• Visibility: With bright, bold colors and eye-catching placement, flags and banners are the perfect way to get attention. Flags use their movement, and banners often use their size to pull viewers in. However you design them, they offer 24/7 exposure to get your brand out there. That visibility is important, especially when you consider that over 40% of people who saw an out-of-home advertisement searched for the brand afterward.
  • Brand imagery: With all that visibility comes an opportunity to increase branding efforts. Whether you just want to put your logo in more places in your store or expand into the streets, flags and banners can get the job done. We also offer color-matching services so you can be sure that your graphics accurately reflect the designs your company worked so hard to develop.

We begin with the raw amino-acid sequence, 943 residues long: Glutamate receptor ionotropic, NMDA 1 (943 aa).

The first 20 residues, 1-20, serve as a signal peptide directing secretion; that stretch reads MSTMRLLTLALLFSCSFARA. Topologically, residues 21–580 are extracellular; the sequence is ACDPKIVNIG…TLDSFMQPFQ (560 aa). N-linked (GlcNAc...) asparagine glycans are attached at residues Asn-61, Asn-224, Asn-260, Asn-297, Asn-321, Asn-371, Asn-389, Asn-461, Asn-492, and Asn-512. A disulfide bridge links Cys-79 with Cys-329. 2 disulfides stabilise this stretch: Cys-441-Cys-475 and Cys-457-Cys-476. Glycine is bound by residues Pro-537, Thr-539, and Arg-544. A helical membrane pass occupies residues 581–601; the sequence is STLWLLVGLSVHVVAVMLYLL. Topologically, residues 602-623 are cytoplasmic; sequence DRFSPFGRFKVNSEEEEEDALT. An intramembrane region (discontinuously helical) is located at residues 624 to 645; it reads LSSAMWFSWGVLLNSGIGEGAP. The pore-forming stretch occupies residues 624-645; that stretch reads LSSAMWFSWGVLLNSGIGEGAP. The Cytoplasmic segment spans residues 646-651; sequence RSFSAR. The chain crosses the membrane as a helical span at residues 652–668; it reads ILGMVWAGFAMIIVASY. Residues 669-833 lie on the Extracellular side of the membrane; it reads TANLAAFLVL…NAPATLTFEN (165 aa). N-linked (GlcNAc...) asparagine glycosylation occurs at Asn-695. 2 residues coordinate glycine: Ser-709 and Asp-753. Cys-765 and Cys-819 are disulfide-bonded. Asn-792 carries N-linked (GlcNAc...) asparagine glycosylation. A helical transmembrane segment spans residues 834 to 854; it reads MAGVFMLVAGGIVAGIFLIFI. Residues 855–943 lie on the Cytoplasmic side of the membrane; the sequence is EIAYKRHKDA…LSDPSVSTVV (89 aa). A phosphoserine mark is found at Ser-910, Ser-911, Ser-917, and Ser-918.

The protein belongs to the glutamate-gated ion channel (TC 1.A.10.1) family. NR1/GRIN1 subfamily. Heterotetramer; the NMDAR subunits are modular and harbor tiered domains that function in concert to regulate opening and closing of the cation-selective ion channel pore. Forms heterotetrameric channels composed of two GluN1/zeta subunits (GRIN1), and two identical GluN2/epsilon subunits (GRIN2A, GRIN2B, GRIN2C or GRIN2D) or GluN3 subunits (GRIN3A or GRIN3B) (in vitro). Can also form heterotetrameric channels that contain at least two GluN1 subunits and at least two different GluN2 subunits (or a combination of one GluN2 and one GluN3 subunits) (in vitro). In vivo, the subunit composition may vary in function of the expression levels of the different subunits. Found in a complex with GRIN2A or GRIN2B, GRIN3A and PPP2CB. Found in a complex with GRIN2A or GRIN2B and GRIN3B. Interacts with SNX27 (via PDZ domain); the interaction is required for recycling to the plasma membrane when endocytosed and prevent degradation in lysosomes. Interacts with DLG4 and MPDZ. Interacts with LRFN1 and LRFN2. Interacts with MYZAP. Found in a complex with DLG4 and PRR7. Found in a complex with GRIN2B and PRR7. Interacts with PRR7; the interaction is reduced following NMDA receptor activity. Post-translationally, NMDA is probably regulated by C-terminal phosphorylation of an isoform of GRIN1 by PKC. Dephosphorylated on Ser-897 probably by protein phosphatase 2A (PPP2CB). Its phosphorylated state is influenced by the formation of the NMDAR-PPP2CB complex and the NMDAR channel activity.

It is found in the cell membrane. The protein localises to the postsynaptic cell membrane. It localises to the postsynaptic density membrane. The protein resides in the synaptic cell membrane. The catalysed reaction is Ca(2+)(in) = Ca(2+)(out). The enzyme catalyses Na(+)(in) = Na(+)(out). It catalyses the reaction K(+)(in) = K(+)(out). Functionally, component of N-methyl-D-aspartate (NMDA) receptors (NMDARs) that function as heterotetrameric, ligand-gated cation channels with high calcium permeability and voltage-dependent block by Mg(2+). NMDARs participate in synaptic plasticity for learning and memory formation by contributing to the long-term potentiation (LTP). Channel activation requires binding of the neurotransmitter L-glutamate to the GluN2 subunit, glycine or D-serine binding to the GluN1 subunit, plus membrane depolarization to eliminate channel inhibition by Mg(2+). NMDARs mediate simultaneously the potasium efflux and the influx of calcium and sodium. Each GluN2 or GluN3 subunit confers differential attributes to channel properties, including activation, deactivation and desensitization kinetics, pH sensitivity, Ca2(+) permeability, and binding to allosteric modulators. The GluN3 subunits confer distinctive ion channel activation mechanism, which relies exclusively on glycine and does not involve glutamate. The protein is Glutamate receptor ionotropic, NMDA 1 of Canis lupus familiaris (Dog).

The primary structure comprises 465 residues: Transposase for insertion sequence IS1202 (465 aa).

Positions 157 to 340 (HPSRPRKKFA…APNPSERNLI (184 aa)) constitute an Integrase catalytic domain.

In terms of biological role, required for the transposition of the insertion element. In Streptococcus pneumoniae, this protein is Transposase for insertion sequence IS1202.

• Easy assembly: Custom banners and flags are also easy to set up. Flags are especially portable, and you can pop them up in no time. Banners might be a little more time-consuming, especially if you’re putting them up somewhere high where you’ll need a ladder or special tools. Still, if you’re using smaller banners or banner stands, they make for a quick addition to any trade show display.
  • Cost-efficiency: Of course, there are plenty of high-end options for both products that can drive up the cost, such as lamination and extremely large prints, but basic marketing flags and banners are relatively inexpensive. You can use them over and over in many cases, and for permanent usage, they require virtually no upkeep and keep working for you at all hours of the day.